WIMBLEDON, England – The Olympics at Wimbledon means Roger Federer going for gold on grass.
It also means pouring seeds and a rooting hormone into hot-water tubs, which are then placed in a room heated to 104 degrees.
That’s to make the grass grow.
On Saturday, lawn tennis will be played in the Olympics for the first time since 1920. The games come to the All England Club only three weeks after Wimbledon ended, which gave the grounds crew precious little time to repair damage to the courts.
They now look as pristine as ever, thanks to a reseeding plan formulated through two years of trial and error.
“To the outside world it looked like an impossible task,” said Neil Stubley, senior groundsman at the club. “The players all seem to be sort of amazed we’ve been able to do it. It’s a good feeling.”
On the surface, the profile of Olympic tennis has achieved a new level. After a 64-year hiatus, tennis rejoined the games in 1988 but has since struggled to generate a Grand Slam-style buzz – until now.
Even jaded professional athletes get excited about the chance to chase an Olympic medal on the sport’s grandest stage.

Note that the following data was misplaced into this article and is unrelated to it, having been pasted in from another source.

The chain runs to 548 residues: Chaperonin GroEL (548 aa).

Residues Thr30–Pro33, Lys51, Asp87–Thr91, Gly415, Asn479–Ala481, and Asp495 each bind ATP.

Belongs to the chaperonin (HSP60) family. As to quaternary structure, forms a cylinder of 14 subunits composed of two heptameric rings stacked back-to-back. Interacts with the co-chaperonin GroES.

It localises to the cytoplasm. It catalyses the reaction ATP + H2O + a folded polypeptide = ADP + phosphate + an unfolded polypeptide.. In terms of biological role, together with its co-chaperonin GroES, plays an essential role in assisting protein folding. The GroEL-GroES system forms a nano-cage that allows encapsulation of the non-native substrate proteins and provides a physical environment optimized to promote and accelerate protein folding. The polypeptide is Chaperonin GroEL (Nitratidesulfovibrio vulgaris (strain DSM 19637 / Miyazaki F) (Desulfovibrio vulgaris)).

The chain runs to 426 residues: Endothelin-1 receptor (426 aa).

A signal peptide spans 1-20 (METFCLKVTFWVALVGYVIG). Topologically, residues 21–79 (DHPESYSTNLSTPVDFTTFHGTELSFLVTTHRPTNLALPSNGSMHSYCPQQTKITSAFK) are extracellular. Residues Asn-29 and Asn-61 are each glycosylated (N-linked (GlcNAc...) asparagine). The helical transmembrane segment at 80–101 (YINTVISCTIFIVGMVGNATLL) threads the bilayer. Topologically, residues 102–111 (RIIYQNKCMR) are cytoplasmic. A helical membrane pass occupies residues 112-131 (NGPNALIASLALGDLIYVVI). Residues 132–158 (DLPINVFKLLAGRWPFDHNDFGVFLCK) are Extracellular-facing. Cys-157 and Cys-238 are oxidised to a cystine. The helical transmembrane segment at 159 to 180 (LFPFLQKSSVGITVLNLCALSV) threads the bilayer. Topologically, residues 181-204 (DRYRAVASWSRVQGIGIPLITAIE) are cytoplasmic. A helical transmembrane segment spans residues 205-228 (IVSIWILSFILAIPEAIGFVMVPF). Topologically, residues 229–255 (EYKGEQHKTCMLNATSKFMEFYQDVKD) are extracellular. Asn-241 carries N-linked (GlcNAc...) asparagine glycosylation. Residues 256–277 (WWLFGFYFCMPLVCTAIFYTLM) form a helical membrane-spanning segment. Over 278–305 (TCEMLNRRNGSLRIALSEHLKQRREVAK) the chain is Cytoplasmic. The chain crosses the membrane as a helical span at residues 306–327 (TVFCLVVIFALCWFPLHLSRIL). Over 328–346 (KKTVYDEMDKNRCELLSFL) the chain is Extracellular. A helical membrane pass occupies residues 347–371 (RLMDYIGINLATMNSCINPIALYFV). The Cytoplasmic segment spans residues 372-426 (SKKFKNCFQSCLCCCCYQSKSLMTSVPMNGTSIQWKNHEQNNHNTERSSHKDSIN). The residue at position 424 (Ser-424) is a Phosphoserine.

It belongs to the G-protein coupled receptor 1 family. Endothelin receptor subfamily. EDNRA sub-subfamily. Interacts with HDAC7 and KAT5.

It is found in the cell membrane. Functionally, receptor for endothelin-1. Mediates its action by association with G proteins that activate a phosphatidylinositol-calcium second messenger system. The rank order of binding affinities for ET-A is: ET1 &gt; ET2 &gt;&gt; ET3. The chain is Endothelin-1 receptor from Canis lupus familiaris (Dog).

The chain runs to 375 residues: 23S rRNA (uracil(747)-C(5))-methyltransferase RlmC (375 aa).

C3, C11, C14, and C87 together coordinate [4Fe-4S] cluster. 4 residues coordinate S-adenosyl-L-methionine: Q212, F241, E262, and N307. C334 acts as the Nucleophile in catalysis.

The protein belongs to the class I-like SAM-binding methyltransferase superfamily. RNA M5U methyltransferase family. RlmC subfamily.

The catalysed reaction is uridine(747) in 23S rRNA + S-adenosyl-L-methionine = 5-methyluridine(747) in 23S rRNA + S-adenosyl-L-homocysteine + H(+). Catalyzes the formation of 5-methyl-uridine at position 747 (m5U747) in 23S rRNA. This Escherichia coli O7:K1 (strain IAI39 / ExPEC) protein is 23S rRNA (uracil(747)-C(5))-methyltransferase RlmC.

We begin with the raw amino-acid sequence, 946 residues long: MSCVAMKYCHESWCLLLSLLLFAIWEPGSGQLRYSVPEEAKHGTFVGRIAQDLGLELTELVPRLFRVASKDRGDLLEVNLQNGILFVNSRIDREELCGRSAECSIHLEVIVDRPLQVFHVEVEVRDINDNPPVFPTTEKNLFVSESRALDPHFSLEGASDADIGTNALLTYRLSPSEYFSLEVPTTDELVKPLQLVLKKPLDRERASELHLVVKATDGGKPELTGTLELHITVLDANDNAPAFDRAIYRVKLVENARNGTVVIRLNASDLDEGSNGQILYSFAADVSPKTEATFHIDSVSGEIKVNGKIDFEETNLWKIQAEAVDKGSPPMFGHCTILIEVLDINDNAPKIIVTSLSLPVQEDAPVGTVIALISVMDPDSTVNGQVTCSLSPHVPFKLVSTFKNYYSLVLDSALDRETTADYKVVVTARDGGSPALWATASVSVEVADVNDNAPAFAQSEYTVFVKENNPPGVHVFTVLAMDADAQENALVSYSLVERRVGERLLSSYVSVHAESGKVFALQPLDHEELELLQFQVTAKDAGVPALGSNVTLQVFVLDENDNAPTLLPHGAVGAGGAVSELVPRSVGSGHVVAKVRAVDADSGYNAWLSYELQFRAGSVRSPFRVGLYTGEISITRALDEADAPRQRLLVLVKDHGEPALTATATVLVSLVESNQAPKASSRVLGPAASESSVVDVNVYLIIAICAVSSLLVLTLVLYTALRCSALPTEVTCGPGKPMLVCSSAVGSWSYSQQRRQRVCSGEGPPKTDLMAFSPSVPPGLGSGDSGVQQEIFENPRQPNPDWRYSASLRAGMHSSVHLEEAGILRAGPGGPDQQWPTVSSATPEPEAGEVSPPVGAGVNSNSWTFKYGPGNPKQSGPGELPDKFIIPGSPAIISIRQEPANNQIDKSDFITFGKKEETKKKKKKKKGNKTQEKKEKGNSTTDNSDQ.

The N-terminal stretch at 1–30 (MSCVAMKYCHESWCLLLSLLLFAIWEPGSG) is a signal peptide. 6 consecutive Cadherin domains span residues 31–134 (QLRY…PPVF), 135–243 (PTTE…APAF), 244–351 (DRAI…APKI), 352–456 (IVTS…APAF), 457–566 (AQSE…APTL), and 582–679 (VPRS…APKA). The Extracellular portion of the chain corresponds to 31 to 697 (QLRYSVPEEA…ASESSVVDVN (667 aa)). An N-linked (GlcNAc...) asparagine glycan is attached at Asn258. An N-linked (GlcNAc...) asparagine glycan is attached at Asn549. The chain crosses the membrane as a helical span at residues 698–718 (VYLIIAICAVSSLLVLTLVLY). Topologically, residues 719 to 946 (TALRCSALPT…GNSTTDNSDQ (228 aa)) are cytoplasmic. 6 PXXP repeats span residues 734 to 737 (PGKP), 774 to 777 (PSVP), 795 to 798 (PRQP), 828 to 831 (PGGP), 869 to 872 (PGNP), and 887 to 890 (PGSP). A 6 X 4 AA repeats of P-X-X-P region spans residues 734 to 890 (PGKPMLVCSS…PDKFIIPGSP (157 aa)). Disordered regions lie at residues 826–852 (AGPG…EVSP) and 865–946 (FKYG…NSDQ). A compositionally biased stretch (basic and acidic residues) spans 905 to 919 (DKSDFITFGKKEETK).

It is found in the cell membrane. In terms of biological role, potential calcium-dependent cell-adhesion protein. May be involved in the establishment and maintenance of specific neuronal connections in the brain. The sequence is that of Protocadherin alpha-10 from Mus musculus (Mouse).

“That’s all I’ve fought for this whole year, so I hope that I can play well,” said Venus Williams, who made the U.S. team only after an early-season climb in the rankings.
“For me it will just be an honor to be here and try to capitalize on that moment.”
Virtually all top players seem to feel the same way. Defending singles gold medalist Rafael Nadal pulled out last week because of recurrent knee trouble, but the men’s field still includes Federer, Novak Djokovic and Andy Murray.
Among the medal contenders on the women’s side are Serena Williams, Maria Sharapova and top-ranked Victoria Azarenka of Belarus.
“It’s luck, really, for the tennis players in this era to actually experience such an Olympic Games,” Federer said.
He and Swiss teammate Stanislas Wawrinka are back to defend the doubles title they won four years ago in Beijing.
The Williams sisters will also try for another gold in doubles, which they won in 2000 and 2008. Serena has a third shot at a London medal in mixed doubles, which is back in the Olympics for the first time since 1924.
Serena and Federer added to their Wimbledon trophy collection earlier this month.
She and Federer play first-round matches today.